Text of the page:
Truth: Bisexuality is a sexual orientation. It is independent of a lifestyle of monogamy or non-monogamy. Bisexuals are as capable as anyone of making a long-term monogamous commitment to a partner they love. Bisexuals live a variety of lifestyles as do gays and heterosexuals.
Myth: Bisexuals are denying their lesbianism or gayness.
Truth: Bisexuality is a legitimate sexual orientation, which incorporates gayness. Most bisexuals consider themselves part of the generic term "gay." Many are quite active in the gay community, both socially and politically. Some of us use terms such as "bisexual lesbian" to increase our visibility on both issues.
Myth: Bisexuals are in "transition".
Truth: Some people go through a transitional period of bisexuality on their way to adopting a lesbian/gay or heterosexual identity. For many others, bisexuality remains a long-term orientation. Indeed, we are finding that homosexuality may be a transitional phase in the coming-out process for bisexual people.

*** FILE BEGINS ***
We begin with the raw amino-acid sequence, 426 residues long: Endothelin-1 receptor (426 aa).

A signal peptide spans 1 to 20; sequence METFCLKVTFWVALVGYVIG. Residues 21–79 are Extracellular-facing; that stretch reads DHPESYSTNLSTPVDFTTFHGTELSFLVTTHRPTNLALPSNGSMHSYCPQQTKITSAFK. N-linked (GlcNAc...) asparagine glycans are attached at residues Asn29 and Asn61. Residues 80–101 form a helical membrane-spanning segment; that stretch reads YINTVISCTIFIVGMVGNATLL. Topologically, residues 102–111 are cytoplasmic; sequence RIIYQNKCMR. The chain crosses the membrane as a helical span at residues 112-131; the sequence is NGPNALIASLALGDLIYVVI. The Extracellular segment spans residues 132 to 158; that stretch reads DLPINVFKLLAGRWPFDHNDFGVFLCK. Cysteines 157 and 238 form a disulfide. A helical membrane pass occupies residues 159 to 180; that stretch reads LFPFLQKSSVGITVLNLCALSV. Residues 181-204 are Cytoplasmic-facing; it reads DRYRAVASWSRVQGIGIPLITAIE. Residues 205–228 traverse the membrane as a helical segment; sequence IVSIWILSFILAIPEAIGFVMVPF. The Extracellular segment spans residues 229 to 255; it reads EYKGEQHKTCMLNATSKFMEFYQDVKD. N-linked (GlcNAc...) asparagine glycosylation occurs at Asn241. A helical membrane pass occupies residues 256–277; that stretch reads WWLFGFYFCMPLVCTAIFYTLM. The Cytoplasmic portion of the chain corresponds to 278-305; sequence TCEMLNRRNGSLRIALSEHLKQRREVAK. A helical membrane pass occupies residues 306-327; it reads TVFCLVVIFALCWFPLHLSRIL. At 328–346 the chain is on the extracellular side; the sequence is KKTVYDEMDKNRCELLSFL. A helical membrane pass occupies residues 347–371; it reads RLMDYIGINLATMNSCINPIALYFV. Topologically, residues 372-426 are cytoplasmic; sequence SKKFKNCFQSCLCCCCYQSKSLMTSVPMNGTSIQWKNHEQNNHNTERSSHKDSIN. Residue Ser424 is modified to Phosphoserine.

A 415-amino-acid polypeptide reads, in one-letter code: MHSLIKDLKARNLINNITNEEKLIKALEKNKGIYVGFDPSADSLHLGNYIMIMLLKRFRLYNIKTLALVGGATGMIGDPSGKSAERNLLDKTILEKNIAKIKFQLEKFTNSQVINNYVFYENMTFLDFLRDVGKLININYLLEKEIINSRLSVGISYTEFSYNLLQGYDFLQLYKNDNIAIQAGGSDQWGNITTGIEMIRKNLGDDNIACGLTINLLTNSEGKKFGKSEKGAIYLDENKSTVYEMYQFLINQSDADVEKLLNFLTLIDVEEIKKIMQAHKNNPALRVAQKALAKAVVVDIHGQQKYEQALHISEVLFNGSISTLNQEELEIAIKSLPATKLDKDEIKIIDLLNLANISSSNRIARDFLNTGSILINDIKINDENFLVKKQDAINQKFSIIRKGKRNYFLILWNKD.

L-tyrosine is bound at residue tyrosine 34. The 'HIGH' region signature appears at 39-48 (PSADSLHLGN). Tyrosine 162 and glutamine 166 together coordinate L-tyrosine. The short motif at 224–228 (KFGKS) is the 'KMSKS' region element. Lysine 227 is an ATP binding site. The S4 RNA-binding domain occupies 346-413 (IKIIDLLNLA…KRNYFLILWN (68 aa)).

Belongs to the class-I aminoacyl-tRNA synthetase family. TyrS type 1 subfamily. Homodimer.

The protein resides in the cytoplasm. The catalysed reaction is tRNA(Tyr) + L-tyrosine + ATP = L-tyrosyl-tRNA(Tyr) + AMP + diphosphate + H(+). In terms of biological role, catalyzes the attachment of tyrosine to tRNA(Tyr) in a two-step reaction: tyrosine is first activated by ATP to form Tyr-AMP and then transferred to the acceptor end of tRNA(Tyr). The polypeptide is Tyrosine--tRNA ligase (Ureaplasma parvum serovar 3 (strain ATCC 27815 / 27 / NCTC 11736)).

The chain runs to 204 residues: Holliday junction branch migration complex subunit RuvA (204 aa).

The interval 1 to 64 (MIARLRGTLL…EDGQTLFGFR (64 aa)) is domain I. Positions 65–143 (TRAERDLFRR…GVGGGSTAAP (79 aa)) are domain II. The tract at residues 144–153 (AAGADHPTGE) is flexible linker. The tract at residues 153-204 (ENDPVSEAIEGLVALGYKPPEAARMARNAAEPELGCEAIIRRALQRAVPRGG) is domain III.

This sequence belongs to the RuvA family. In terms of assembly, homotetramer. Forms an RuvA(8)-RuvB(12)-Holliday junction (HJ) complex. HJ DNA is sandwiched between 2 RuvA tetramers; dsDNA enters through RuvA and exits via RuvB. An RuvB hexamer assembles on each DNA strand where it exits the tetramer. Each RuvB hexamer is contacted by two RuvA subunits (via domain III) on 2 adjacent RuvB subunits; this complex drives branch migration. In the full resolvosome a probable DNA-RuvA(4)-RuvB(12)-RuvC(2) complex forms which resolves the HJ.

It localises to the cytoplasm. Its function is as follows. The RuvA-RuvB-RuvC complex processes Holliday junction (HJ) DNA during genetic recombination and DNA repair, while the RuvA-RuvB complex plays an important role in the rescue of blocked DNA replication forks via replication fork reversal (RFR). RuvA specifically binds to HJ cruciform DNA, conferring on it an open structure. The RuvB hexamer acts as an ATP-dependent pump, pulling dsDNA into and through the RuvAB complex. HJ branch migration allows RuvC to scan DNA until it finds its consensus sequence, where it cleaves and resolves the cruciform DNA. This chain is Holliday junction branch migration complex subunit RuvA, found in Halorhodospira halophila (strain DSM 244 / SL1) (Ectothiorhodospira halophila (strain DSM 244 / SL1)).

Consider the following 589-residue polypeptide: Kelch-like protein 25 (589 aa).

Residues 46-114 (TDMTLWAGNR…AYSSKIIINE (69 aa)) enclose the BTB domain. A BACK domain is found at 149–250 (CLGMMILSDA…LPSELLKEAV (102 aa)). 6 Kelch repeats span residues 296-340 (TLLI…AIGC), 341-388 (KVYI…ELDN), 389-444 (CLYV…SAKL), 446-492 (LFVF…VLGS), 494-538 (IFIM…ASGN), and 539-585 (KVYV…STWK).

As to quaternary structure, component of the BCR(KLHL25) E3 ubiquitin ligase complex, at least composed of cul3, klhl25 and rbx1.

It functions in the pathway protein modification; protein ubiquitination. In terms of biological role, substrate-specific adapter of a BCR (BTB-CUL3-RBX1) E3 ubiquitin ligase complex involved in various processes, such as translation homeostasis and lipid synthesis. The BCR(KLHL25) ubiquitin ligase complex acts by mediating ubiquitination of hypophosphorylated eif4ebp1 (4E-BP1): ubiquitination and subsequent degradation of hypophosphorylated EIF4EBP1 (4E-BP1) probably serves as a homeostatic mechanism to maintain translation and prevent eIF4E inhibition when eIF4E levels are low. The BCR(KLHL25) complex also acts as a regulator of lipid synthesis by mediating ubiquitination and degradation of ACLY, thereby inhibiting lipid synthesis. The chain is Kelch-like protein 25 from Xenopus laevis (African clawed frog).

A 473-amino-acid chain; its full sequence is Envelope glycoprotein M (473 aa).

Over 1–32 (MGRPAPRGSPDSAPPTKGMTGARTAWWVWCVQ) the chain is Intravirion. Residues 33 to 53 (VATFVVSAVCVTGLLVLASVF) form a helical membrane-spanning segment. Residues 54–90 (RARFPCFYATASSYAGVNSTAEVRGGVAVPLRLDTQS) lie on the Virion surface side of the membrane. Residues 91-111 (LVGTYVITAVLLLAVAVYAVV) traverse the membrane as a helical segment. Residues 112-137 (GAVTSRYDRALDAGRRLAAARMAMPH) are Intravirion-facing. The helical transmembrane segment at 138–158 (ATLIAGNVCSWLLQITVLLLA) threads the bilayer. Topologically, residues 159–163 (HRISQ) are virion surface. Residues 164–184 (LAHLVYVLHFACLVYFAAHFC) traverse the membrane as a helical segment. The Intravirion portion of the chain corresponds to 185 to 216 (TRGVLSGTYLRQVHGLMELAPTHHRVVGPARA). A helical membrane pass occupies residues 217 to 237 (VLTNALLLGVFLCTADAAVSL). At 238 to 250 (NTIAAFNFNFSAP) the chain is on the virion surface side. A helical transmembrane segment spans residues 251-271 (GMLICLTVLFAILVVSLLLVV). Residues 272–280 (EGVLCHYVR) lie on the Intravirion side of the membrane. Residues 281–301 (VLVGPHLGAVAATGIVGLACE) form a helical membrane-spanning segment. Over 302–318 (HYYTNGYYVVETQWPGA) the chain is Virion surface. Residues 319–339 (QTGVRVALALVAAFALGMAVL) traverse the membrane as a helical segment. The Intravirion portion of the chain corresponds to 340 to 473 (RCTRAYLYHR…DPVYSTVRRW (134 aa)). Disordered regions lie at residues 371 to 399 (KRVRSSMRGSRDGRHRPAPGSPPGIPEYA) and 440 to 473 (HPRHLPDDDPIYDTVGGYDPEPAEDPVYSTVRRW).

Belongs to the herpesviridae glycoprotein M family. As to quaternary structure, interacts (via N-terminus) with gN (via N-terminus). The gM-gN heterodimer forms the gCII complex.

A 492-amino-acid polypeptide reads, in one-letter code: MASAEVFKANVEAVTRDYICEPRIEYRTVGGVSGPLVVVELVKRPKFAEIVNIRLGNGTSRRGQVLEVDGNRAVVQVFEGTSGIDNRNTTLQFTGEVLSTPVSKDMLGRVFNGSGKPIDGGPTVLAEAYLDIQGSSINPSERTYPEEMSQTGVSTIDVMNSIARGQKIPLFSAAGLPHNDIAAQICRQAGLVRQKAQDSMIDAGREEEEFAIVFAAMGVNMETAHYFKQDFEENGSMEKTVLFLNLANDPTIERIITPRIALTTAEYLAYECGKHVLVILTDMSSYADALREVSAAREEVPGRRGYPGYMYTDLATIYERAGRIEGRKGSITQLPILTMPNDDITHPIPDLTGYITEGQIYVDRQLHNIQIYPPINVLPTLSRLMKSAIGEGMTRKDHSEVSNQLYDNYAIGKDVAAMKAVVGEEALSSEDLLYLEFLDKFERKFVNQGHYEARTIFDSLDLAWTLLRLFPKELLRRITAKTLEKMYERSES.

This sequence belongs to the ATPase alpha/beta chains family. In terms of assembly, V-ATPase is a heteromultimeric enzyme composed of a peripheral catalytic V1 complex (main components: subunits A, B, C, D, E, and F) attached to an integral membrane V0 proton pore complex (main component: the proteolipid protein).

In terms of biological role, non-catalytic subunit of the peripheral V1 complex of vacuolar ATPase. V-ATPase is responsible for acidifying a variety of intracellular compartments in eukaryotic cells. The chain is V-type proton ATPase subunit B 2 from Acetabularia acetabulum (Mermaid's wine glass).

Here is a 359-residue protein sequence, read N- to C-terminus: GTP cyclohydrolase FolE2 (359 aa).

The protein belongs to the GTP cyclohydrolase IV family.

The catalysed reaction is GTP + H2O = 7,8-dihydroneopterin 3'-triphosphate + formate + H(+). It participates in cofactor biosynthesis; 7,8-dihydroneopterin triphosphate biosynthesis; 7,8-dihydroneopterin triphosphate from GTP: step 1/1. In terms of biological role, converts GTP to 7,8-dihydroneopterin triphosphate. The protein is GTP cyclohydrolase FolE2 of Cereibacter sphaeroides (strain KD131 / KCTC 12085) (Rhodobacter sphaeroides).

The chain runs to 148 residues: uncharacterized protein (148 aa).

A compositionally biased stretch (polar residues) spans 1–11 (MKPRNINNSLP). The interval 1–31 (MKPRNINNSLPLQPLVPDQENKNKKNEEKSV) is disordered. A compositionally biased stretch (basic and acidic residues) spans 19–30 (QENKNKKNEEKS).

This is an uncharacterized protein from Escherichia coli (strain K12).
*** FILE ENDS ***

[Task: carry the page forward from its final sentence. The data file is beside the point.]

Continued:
Myth: Bisexuals spread AIDS to the lesbian and heterosexual communities.
Truth: This myth legitimizes discrimination against bisexuals. The label "bisexual" simply refers to sexual orientation. It says nothing about sexual behavior. AIDS occurs in people of all sexual orientations. AIDS is contracted through unsafe sexual practices, shared needles, and contaminated blood transfusions. Sexual orientation does not "cause" AIDS.
Myth: Bisexuals are confused about their sexuality.
Truth: It is natural for both bisexuals and gays to go through a period of confusion in the coming-out process. When you are an oppressed people and are constantly told that you don’t exist, confusion is an appropriate reaction until you come out to yourself and find a supportive environment.